Below, our favorite stories of the week. Kindle users, you can also get them as a Readlist.
Michael Hall | Texas Monthly | March 28, 2014 | 99 minutes (24,844 words)
In 1982 three teenagers were found savagely stabbed to death near a lake in Waco, Texas. Four men were found guilty and two were sentenced to death. Were they guilty? Hall spent a year reporting this five-part series for Texas Monthly:
This story examines the case through the viewpoint of five people: a patrol sergeant who investigated the crime; a police detective who became skeptical of the investigation; an appellate lawyer who tried to stop the execution; a journalist whose reporting has raised new doubts about the case; and a convict who pleaded guilty but now vehemently proclaims his innocence.
Rachel Giese | The Walrus | April 1, 2014 | 24 minutes (6,011 words)
A new kind of sex ed for teenage boys includes having discussions about healthy relationships, sexual orientation, and how to trust, communicate, negotiate, and empathize:
Vanier was the first of five junior high schools across Calgary to host WiseGuyz, almost four years ago now. Principal Martin Poirier, a dapper man in a blue bow tie, tells me the younger students look forward to signing up in grade nine. Though the program is voluntary, some are encouraged to enroll, the ones who act inappropriately, or who seem immature and might need more confidence. “What these boys learn,” he says, “has an impact on the whole school. They become role models.”
The curriculum follows a carefully plotted schedule. After the unit on human rights and values, it moves on to the nuts and bolts: anatomy, sex, and contraception. The third unit focuses on gender and sexuality, and the course wraps up in the spring by addressing healthy relationships. It’s heavy stuff, and WiseGuyz takes it seriously, basing the content on current research and constant evaluation. The Calgary Sexual Health Centre study that informed the program drew on surveys from health and social service organizations that serve young people, as well as focus groups and academic literature. A couple of years ago, WiseGuyz commissioned another report measuring its impact and collecting feedback from interviews with teachers and past participants.
Michael Lewis | New York Times Magazine | March 31, 2014 | 43 minutes (10,8076 words)
An adaptation from Michael Lewis’s new book, Flash Boys: A Wall Street Revolt, about high-frequency trading and the rigging of Wall Street:
“As the market problem got worse,” [Brad Katsuyama] says, “I started to just assume my real problem was with how bad their technology was.”
But as he talked to Wall Street investors, he came to realize that they were dealing with the same problem. He had a good friend who traded stocks at a big-time hedge fund in Stamford, Conn., called SAC Capital, which was famous (and soon to be infamous) for being one step ahead of the U.S. stock market. If anyone was going to know something about the market that Katsuyama didn’t know, he figured, it would be someone there. One spring morning, he took the train up to Stamford and spent the day watching his friend trade. Right away he saw that, even though his friend was using software supplied to him by Goldman Sachs and Morgan Stanley and the other big firms, he was experiencing exactly the same problem as RBC: He would hit a button to buy or sell a stock, and the market would move away from him. “When I see this guy trading, and he was getting screwed — I now see that it isn’t just me. My frustration is the market’s frustration. And I was like, ‘Whoa, this is serious.’ ”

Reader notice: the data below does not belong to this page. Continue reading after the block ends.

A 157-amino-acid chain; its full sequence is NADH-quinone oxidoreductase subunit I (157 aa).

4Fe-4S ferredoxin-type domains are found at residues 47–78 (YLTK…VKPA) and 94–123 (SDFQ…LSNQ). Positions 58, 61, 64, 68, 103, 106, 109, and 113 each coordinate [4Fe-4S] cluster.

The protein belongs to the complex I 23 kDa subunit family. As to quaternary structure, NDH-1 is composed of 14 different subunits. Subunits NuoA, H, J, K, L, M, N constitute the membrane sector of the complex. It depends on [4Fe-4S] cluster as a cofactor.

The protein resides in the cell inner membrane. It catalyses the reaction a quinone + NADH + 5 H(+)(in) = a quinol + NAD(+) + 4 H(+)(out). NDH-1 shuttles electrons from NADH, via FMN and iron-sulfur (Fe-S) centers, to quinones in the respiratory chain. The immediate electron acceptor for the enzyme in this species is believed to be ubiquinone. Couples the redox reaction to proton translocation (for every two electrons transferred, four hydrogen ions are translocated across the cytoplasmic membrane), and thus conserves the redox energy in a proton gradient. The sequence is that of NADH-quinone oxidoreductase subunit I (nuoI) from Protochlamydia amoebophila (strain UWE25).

Daliah Singer | 5280 Magazine | April 1, 2014 | 26 minutes (6,675 words)
In 2012, President Barack Obama said the fight against human trafficking was “one of the great human rights causes of our time.” So why are so many Colorado children still being exploited?
Lipstick kisses stain the corners of the mirror. Open tubes of mascara, a rainbow of eye shadows, and a warm curling iron cover the counter of the pink bathroom. T-shirts, skirts, and heels are scattered on the couch and spread along the floor of the basement. Sixteen-year-old Susie discards an entire pile of tops before settling on a cropped T-shirt, jeans, and wedges. Her naturally curly black hair is stick straight, her nails are freshly manicured, and her youthful olive skin needs no makeup. She hums along to some current mid-’90s radio hits—Mariah Carey, Tupac, Biggie—and helps a friend apply yet another layer of eyeliner, while the giggles and chatter of two other girls, ages 15 and 16, fill whatever space is left in the cramped room.
Kera Bolonik | New York Magazine | March 30, 2014 | 7 minutes (1,930 words)
Nile Rodgers reflects on how he ended up in the music business, producing hits for his own band Chic and artists including David Bowie and Daft Punk:
We took Chubby Checker’s “The Twist” and Joey D and the Starliters’ “ Peppermint Twist” and made it be about the “Freak.” To make it sound like it was ours, we called it “Le Freak.” But we didn’t tell people how to do the dance because we didn’t really know how to do it. It became better to speak of it in this euphoric way, and talk about the experience of doing it. We say, “Have you heard about the new dance craze.” We assume you haven’t. “We’ll show you the way.” But we don’t! The dance never became “the Twist” or even “the Hustle.” But the song is a triple-platinum single. And when we were on American Bandstand, Dick Clark introduced us in a really wonderful way. He said, “This is the biggest song by a band nobody knows about a dance that nobody knows how to do. Ladies and gentlemen, Chic! ‘Le Freak’!” It was so right on the money.